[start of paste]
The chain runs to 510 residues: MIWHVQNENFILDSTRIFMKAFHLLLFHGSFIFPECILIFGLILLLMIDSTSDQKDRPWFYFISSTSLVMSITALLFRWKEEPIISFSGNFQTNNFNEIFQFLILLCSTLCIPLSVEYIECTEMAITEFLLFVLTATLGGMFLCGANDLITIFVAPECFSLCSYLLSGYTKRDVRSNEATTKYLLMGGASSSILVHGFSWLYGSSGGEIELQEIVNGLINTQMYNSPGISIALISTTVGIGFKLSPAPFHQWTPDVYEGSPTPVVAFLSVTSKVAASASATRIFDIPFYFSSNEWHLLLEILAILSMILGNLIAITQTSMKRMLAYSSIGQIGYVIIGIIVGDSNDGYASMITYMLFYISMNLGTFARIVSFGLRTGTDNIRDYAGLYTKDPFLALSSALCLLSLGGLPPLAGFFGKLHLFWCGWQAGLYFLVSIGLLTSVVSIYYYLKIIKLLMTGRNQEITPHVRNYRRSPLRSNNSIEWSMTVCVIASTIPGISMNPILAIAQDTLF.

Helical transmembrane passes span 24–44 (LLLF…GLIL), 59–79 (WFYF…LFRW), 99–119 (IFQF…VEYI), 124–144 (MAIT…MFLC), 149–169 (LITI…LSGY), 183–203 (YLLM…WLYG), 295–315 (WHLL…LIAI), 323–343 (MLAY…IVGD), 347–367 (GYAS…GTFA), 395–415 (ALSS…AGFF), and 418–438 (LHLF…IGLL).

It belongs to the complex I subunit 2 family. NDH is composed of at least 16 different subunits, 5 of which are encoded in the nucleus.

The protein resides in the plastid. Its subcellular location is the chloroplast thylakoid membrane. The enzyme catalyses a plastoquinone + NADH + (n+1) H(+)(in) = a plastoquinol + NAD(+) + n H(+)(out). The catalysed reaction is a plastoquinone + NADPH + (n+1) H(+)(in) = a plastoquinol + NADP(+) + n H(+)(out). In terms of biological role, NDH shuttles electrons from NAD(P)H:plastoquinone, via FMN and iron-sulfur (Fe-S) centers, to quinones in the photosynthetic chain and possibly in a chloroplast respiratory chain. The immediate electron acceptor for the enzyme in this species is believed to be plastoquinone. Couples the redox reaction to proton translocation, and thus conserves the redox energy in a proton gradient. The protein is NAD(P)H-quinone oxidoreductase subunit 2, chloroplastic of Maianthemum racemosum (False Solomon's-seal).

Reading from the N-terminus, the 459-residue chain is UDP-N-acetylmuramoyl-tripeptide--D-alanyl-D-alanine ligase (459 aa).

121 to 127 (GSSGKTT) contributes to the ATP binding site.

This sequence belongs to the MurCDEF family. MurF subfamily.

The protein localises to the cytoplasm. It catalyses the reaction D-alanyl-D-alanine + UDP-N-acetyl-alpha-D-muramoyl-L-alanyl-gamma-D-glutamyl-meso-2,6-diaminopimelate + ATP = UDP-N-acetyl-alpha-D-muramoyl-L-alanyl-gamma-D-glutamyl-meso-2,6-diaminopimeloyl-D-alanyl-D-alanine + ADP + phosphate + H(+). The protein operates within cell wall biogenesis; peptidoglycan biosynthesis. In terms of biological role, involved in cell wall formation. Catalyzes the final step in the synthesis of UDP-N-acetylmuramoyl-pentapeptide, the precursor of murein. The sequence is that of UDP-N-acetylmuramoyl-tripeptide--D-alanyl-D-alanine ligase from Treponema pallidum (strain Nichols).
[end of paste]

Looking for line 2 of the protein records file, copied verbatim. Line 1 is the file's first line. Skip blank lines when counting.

Helical transmembrane passes span 24–44 (LLLF…GLIL), 59–79 (WFYF…LFRW), 99–119 (IFQF…VEYI), 124–144 (MAIT…MFLC), 149–169 (LITI…LSGY), 183–203 (YLLM…WLYG), 295–315 (WHLL…LIAI), 323–343 (MLAY…IVGD), 347–367 (GYAS…GTFA), 395–415 (ALSS…AGFF), and 418–438 (LHLF…IGLL).